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The inside scoop

When summer comes to town, ice cream comes to mind. To celebrate the season, why not dip into a few of Saratoga’s ice cream shops near campus?

Stewart’s Shops started in 1921 as Dake’s Delicious Ice Cream, and the Saratoga-based regional chain has been supplying frozen treats ever since. (The Dake family has also supplied Skidmore with important friends and alumni, including Stewart’s chair Bill Dake, a college trustee.) The eight shops in Saratoga dip twenty-seven flavors blessed with a palate-pleasing 12 percent butterfat. They range from standards like graham-crackery Crumbs Along the Mohawk to topical newcomers like Funny Cide Pride (named for the local-bred 2003 Kentucky Derby winner) to seasonal offerings like the red-white-and-blue Fireworks sprinkled with Hot Rocks candies. Stewart’s outlets also sell groceries and gasoline, but you can always drop into a little dining booth, breathe deeply, and give Ballet Chino Cherry or Death by Chocolate the rapt attention it deserves, at $1.50 for a single-scoop cone.

Prefer yours artisanal? Elegant Café Gelato on Broadway makes ice cream Italian style, with the machines, tiny spoons, serving cups, and many ingredients imported from Italy. The handsome display case shows off twenty-four flavors swirled into frosting-like peaks. Surprisingly light, with a butterfat content usually under 10 percent, gelato quickly floods the tastebuds with a creamy richness and then lifts swiftly away, leaving the palate clear. Try a scoop of peach so fresh it’ll make you moan out loud; there’s also gianduia (hazelnut), caramel, tiramisu, mango, lemon—all told, seventy flavors in a still-growing repertoire, including a champagne gelato made for the Wine Bar restaurant next door. A “bambini”-size serving is $3.45; a hand-packed pint (two flavors) goes for $8.75.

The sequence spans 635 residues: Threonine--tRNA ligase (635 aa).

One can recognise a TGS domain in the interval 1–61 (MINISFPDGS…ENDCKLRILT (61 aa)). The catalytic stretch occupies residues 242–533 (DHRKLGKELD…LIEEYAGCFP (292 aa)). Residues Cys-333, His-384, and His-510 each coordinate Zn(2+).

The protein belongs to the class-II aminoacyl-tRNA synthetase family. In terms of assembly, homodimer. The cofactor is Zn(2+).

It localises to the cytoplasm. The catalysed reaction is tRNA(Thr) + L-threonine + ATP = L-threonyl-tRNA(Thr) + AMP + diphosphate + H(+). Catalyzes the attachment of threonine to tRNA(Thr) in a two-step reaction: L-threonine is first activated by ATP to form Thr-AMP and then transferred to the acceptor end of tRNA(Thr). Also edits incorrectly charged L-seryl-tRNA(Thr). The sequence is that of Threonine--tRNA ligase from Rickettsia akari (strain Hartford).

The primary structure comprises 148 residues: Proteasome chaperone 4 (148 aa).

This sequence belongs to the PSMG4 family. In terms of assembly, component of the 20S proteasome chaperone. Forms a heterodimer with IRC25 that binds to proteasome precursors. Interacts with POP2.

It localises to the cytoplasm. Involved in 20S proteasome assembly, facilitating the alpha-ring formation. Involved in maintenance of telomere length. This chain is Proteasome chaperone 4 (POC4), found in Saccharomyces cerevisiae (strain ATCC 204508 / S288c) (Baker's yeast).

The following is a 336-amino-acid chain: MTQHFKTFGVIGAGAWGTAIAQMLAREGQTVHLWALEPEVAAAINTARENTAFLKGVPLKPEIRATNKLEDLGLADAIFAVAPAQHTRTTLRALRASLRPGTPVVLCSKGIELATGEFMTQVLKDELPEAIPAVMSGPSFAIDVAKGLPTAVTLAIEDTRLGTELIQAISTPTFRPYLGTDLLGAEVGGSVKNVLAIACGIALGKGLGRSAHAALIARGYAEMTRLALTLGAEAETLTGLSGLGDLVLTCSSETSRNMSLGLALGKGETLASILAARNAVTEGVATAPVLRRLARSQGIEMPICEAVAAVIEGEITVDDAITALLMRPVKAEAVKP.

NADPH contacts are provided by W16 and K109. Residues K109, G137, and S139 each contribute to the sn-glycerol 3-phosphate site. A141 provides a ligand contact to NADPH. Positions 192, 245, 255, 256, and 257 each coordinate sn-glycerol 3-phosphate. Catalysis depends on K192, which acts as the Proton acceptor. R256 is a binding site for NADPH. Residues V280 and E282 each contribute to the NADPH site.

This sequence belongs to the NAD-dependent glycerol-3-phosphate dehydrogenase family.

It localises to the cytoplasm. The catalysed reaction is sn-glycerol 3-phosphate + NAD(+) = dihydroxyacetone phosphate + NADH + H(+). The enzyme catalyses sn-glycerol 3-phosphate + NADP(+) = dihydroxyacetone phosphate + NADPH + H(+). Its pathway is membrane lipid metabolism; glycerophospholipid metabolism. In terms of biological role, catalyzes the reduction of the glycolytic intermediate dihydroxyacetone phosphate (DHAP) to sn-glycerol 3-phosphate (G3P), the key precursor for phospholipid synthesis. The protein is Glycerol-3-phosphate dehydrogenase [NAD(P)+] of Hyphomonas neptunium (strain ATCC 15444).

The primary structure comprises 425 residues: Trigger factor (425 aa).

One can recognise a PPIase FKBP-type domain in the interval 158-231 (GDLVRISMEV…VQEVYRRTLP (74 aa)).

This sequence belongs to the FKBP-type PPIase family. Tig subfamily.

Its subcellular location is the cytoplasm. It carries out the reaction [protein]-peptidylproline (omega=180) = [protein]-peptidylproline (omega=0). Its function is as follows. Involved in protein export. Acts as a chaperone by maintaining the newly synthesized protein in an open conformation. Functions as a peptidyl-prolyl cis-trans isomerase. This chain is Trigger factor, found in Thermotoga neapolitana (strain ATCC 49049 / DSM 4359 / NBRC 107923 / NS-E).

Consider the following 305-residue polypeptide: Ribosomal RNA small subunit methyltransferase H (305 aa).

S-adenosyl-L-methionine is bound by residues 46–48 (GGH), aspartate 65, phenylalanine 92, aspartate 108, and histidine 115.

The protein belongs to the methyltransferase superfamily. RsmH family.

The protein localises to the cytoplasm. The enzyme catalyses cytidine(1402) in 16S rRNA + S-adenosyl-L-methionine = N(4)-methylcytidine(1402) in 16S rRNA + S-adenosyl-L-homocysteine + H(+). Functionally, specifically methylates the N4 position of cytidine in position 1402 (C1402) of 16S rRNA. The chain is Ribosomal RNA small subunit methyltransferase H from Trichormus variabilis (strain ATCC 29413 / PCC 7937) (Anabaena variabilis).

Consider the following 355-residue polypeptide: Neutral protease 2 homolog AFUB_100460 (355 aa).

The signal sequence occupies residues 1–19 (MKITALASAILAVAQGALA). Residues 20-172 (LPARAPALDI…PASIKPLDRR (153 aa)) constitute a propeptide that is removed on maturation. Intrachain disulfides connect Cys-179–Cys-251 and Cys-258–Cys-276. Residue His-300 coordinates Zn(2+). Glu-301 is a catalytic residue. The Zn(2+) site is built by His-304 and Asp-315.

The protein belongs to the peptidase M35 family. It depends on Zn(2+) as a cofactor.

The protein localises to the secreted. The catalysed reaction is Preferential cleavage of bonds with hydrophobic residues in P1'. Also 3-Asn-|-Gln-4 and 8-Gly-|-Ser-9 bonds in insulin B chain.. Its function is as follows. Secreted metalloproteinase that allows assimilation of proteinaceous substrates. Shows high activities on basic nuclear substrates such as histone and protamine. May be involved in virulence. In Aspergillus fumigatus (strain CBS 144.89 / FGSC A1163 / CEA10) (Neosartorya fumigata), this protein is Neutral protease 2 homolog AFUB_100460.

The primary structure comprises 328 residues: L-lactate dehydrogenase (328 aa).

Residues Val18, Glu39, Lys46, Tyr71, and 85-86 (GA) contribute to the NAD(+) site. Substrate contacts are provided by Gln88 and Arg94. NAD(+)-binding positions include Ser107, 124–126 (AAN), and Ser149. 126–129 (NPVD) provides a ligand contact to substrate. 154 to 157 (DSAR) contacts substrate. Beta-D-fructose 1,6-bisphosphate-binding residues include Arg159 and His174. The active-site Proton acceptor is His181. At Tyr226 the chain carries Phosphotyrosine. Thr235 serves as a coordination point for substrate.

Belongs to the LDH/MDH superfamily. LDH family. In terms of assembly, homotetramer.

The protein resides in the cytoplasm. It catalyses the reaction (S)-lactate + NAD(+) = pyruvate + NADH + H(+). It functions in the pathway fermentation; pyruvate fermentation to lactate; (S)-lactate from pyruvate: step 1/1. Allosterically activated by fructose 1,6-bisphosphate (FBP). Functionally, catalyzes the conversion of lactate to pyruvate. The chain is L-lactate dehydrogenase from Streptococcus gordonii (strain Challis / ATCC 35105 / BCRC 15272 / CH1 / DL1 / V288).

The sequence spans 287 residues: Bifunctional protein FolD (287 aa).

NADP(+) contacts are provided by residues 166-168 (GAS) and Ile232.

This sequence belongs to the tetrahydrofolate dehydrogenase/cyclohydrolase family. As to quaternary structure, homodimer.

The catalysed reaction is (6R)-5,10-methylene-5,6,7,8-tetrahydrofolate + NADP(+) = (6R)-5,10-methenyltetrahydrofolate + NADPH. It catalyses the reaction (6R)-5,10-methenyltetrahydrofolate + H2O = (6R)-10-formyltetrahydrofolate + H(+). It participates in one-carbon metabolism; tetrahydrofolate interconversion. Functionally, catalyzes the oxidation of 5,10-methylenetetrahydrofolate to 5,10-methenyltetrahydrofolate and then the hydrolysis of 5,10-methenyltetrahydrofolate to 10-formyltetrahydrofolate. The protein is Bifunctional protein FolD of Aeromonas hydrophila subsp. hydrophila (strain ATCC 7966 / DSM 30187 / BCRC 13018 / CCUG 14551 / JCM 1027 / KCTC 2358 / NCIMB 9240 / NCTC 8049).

Ben and Jerry’s Phila Street shop was the first of the franchise to open outside Vermont (in fact, Ben Cohen, a Skidmore art major for a short time, had wanted to start with Saratoga). And not a moment too soon. The thirty-some current flavors average a lush 14 percent butterfat or more, for a swoony full-cream finish that lingers on the tongue. Don’t refuse an offer of Gobfather, a rich chocolate with fudge-covered almonds and nougat swirl; Oatmeal Cookie Chunk, a cinnamon ice cream with hints of fudge and raisins; the startlingly mocha-powered Coffee-Coffee Buzz-Buzz; or the old favorite, Cherry Garcia. A regular cone is $2.80; a twenty-scoop Vermonster bucket, popular with Skidmore students, is $31.

Like your ice cream soft and nostalgic? Find a parking spot in front of Humpty Dumpty, the little seasonal stand on West Avenue next to Shirley’s diner. For nearly forty years the same owners have been whipping up a 10 percent butterfat soft-serve with a delicate finish just begging to be topped with sprinkles, hot fudge, or neon-colored coatings that start the ice cream melting down your arm before you can take a second bite). The more ice cream they sell, the better the machines work, so the richer the stuff tastes. Basic cones are $1.75 (or $1 for “kiddie” and 50 cents for “baby” sizes). On velvety summer nights, crowds line up patiently and sit on benches or car bumpers to savor a tall swirl of banana, pistachio, or just plain vanilla—the sweet taste of a Saratoga summer. —BAM

Find out more

For phone numbers and maps, see
and click on “ice cream.”